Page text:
What our Dorset Cider Apple Project aims to do
First we need to locate the trees. This is where we need your help.
When the fruit is properly mature we will collect a good sample so that we can identify the variety and name the tree.
Then we crush the fruit to extract the juice.
A sample gets sent for laboratory analysis, for acidity, tannin and sugar content.
The rest gets fermented to make a small scale cider sample.
In the spring when the cider has finished fermenting, cleared and is ready for drinking, we will have a cider tasting with the West Milton Cider Club.
This is when we will know if the apples have potential for cidermaking, on their own as a single variety cider, or perhaps useful for blending with others for a better balanced drink
Some apples will be dual-purpose, useful for general cidermaking and also useful for cooking, even eating.
We will put all our information on a CD and our web-site so that all Dorset cidermakers and potential cidermakers can share it.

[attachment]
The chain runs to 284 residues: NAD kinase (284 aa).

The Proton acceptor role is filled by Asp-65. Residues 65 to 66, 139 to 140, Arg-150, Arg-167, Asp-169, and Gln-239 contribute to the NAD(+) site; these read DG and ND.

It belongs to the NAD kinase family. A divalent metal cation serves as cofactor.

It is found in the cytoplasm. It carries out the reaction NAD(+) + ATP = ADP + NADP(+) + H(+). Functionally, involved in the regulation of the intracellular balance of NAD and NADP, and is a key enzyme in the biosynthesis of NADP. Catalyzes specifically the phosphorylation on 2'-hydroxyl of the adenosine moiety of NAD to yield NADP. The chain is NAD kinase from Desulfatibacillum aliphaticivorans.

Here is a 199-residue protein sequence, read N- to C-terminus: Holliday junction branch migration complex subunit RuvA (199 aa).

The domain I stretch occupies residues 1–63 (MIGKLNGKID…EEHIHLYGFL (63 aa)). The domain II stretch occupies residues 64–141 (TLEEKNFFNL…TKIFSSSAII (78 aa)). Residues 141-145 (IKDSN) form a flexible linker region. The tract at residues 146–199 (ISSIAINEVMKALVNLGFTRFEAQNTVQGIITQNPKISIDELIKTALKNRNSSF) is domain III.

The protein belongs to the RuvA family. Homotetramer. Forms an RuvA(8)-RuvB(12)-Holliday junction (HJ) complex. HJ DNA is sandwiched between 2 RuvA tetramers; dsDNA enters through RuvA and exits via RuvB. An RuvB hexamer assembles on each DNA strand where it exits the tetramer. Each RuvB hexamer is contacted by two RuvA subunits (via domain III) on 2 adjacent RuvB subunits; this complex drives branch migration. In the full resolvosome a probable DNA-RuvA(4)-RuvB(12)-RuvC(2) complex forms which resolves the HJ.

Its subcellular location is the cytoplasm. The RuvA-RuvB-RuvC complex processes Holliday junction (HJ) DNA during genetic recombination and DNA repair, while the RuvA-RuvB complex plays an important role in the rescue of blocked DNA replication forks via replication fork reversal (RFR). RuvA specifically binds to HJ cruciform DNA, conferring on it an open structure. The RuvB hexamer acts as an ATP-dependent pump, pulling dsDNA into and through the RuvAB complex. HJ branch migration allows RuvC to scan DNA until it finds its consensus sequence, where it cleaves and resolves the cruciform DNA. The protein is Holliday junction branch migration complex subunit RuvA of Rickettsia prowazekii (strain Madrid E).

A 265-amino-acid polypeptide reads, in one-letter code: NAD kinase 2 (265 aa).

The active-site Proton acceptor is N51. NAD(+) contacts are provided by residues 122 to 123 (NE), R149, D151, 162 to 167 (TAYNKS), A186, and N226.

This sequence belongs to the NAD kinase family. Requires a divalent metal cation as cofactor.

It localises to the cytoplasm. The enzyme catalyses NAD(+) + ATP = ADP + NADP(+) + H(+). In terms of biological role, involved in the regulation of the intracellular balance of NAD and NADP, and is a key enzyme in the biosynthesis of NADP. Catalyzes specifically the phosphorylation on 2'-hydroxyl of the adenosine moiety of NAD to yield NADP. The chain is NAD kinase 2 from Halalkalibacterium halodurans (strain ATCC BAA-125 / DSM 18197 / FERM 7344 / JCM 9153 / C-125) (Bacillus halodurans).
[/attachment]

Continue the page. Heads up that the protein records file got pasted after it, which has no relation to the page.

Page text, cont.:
DO YOU WANT TO START MAKING CIDER?
CONSIDER THE FOLLOWING
Do you have old cider apple trees in your area with fruit that is left on to rot every year?
Speak to neighbours and friends, establish if there is sufficient interest in using these apples every year.
Decide how much money you need to raise and call for donations, or hold a fund raising event. It's more fun and less hard work to make cider on a communal basis than individually.
You will need at least one enthusiast to take responsibility during the fermentation process as this can involve regular attention during the winter months.
Establish how the cider is distributed after making and hold regular weekly or monthly tasting sessions. - Real cider can change taste and nature over short periods of time.
Bring the finished product to the Powerstock Cider Festival!!
First take a critical look at your apples. It is best to have at least six in front of you before you begin.
Make sure they are fully ripe. If not, the colour and taste may change with maturity.
Make a note of their shape. Are they. . . ?
What basic colour are they. Are they striped or flushed?
Are their stems long and thin, short and stubby or just average?
• Then take a bite!
Does it taste like an eating apple - sweet and sharp?
Does it taste like a cooker - sharp, no sweetness?
Or does the taste draw your mouth - bittersweet?
Does it have a woolly texture typical of many true cider apples?
Now go the APPLE BOX that most suits your description.